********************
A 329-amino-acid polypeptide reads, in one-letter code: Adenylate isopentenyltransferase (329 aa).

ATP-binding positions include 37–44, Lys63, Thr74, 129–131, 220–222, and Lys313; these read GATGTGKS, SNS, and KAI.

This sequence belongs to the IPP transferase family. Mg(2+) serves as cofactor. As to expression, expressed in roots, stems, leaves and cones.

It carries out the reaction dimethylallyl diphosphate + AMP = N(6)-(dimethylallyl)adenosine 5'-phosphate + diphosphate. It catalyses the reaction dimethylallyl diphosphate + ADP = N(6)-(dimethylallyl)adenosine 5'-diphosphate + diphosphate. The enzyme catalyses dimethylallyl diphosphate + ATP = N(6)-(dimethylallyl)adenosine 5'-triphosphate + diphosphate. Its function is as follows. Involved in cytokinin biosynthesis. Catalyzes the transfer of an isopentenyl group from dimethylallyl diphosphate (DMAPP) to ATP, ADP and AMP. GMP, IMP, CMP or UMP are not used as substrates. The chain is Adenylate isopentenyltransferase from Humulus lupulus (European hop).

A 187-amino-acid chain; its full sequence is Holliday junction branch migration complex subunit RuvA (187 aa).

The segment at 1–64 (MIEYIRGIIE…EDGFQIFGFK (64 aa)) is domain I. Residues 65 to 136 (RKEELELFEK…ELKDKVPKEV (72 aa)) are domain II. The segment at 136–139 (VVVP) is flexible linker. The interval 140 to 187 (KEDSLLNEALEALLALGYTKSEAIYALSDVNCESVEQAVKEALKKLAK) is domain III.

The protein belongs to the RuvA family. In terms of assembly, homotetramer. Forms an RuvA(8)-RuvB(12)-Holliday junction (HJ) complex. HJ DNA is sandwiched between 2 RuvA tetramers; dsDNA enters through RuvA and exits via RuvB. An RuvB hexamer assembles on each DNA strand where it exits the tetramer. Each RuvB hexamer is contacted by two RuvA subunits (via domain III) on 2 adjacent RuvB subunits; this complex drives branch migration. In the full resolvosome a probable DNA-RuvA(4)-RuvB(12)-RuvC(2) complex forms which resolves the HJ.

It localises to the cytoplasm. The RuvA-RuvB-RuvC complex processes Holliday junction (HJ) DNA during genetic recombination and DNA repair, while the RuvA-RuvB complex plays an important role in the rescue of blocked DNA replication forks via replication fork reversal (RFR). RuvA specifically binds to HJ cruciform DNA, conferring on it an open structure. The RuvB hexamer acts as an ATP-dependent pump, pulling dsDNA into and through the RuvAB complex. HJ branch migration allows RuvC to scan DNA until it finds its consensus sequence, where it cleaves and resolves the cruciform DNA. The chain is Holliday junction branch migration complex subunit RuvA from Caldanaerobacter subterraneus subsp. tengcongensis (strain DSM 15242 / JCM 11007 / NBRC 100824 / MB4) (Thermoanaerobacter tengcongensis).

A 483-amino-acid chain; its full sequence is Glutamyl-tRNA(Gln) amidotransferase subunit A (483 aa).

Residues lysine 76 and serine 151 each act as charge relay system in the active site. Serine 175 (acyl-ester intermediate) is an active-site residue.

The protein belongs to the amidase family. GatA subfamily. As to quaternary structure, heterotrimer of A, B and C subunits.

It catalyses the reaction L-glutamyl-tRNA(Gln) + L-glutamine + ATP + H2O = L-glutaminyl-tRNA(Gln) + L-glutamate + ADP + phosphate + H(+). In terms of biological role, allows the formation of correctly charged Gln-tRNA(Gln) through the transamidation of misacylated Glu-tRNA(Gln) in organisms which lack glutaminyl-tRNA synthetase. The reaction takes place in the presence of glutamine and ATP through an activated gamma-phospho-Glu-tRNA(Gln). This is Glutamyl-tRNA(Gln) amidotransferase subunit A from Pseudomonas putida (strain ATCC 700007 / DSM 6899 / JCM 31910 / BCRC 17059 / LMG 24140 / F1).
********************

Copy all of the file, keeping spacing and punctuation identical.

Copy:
A 329-amino-acid polypeptide reads, in one-letter code: Adenylate isopentenyltransferase (329 aa).

ATP-binding positions include 37–44, Lys63, Thr74, 129–131, 220–222, and Lys313; these read GATGTGKS, SNS, and KAI.

This sequence belongs to the IPP transferase family. Mg(2+) serves as cofactor. As to expression, expressed in roots, stems, leaves and cones.

It carries out the reaction dimethylallyl diphosphate + AMP = N(6)-(dimethylallyl)adenosine 5'-phosphate + diphosphate. It catalyses the reaction dimethylallyl diphosphate + ADP = N(6)-(dimethylallyl)adenosine 5'-diphosphate + diphosphate. The enzyme catalyses dimethylallyl diphosphate + ATP = N(6)-(dimethylallyl)adenosine 5'-triphosphate + diphosphate. Its function is as follows. Involved in cytokinin biosynthesis. Catalyzes the transfer of an isopentenyl group from dimethylallyl diphosphate (DMAPP) to ATP, ADP and AMP. GMP, IMP, CMP or UMP are not used as substrates. The chain is Adenylate isopentenyltransferase from Humulus lupulus (European hop).

A 187-amino-acid chain; its full sequence is Holliday junction branch migration complex subunit RuvA (187 aa).

The segment at 1–64 (MIEYIRGIIE…EDGFQIFGFK (64 aa)) is domain I. Residues 65 to 136 (RKEELELFEK…ELKDKVPKEV (72 aa)) are domain II. The segment at 136–139 (VVVP) is flexible linker. The interval 140 to 187 (KEDSLLNEALEALLALGYTKSEAIYALSDVNCESVEQAVKEALKKLAK) is domain III.

The protein belongs to the RuvA family. In terms of assembly, homotetramer. Forms an RuvA(8)-RuvB(12)-Holliday junction (HJ) complex. HJ DNA is sandwiched between 2 RuvA tetramers; dsDNA enters through RuvA and exits via RuvB. An RuvB hexamer assembles on each DNA strand where it exits the tetramer. Each RuvB hexamer is contacted by two RuvA subunits (via domain III) on 2 adjacent RuvB subunits; this complex drives branch migration. In the full resolvosome a probable DNA-RuvA(4)-RuvB(12)-RuvC(2) complex forms which resolves the HJ.

It localises to the cytoplasm. The RuvA-RuvB-RuvC complex processes Holliday junction (HJ) DNA during genetic recombination and DNA repair, while the RuvA-RuvB complex plays an important role in the rescue of blocked DNA replication forks via replication fork reversal (RFR). RuvA specifically binds to HJ cruciform DNA, conferring on it an open structure. The RuvB hexamer acts as an ATP-dependent pump, pulling dsDNA into and through the RuvAB complex. HJ branch migration allows RuvC to scan DNA until it finds its consensus sequence, where it cleaves and resolves the cruciform DNA. The chain is Holliday junction branch migration complex subunit RuvA from Caldanaerobacter subterraneus subsp. tengcongensis (strain DSM 15242 / JCM 11007 / NBRC 100824 / MB4) (Thermoanaerobacter tengcongensis).

A 483-amino-acid chain; its full sequence is Glutamyl-tRNA(Gln) amidotransferase subunit A (483 aa).

Residues lysine 76 and serine 151 each act as charge relay system in the active site. Serine 175 (acyl-ester intermediate) is an active-site residue.

The protein belongs to the amidase family. GatA subfamily. As to quaternary structure, heterotrimer of A, B and C subunits.

It catalyses the reaction L-glutamyl-tRNA(Gln) + L-glutamine + ATP + H2O = L-glutaminyl-tRNA(Gln) + L-glutamate + ADP + phosphate + H(+). In terms of biological role, allows the formation of correctly charged Gln-tRNA(Gln) through the transamidation of misacylated Glu-tRNA(Gln) in organisms which lack glutaminyl-tRNA synthetase. The reaction takes place in the presence of glutamine and ATP through an activated gamma-phospho-Glu-tRNA(Gln). This is Glutamyl-tRNA(Gln) amidotransferase subunit A from Pseudomonas putida (strain ATCC 700007 / DSM 6899 / JCM 31910 / BCRC 17059 / LMG 24140 / F1).